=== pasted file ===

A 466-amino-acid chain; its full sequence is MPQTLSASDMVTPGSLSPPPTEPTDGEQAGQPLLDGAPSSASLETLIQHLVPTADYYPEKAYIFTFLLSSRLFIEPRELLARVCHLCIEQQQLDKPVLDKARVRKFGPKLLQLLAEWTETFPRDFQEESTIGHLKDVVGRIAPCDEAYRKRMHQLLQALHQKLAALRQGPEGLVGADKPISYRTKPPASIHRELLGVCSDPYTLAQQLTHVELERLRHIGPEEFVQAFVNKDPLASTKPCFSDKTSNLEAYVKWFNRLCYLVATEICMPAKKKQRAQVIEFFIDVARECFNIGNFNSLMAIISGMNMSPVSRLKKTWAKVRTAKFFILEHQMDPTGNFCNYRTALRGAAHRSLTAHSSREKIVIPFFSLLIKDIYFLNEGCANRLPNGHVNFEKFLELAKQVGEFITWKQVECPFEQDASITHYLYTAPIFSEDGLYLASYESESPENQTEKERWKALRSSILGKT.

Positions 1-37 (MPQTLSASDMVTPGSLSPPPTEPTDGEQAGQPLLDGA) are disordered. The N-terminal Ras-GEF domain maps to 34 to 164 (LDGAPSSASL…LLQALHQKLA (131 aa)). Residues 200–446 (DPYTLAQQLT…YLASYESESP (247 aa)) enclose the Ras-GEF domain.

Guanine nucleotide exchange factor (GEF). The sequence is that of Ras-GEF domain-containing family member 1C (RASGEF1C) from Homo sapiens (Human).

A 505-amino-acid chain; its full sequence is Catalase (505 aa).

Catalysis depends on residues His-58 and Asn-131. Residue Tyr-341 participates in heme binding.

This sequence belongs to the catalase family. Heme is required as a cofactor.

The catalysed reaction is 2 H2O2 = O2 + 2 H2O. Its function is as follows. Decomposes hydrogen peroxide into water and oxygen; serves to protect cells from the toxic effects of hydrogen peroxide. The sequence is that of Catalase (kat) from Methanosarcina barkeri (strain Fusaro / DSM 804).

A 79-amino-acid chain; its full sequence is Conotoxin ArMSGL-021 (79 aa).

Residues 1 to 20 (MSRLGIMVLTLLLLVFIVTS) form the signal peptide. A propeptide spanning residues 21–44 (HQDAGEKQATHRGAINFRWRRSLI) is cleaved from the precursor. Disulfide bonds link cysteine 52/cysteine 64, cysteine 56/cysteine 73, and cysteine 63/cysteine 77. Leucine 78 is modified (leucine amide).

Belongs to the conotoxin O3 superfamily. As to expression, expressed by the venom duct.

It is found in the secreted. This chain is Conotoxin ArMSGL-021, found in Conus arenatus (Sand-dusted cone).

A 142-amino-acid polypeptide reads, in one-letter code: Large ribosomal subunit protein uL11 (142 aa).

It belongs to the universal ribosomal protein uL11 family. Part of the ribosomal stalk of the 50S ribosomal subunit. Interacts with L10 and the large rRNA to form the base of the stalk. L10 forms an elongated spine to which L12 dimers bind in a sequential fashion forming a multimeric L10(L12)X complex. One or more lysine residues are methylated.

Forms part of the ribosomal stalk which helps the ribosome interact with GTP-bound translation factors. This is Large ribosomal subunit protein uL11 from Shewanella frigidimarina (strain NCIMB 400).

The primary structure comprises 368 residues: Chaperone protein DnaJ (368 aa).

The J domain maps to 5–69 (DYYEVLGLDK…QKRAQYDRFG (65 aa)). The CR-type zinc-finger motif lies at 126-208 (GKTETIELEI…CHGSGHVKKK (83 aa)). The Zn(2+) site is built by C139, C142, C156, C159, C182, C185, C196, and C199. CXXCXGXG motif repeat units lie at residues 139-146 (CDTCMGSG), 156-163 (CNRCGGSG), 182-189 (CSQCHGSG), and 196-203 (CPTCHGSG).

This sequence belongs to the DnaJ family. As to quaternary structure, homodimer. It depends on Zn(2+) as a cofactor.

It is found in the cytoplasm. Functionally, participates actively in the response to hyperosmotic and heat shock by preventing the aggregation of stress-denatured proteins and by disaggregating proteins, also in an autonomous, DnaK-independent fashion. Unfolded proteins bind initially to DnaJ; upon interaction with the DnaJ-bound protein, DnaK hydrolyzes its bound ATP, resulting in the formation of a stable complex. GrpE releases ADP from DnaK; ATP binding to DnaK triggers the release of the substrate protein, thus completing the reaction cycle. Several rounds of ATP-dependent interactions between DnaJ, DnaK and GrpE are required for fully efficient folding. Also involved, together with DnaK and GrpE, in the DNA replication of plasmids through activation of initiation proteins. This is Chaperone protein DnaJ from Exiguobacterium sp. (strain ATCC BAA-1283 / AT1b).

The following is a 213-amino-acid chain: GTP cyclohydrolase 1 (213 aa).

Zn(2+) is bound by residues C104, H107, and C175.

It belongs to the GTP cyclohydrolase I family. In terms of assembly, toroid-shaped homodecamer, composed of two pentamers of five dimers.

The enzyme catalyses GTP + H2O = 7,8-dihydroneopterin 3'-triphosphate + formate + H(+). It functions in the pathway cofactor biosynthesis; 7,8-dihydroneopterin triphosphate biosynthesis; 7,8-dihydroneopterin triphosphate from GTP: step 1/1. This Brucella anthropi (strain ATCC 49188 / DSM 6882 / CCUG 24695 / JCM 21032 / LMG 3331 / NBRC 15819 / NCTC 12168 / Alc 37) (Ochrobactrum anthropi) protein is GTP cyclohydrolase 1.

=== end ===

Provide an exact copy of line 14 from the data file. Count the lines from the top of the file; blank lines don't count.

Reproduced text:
Forms part of the ribosomal stalk which helps the ribosome interact with GTP-bound translation factors. This is Large ribosomal subunit protein uL11 from Shewanella frigidimarina (strain NCIMB 400).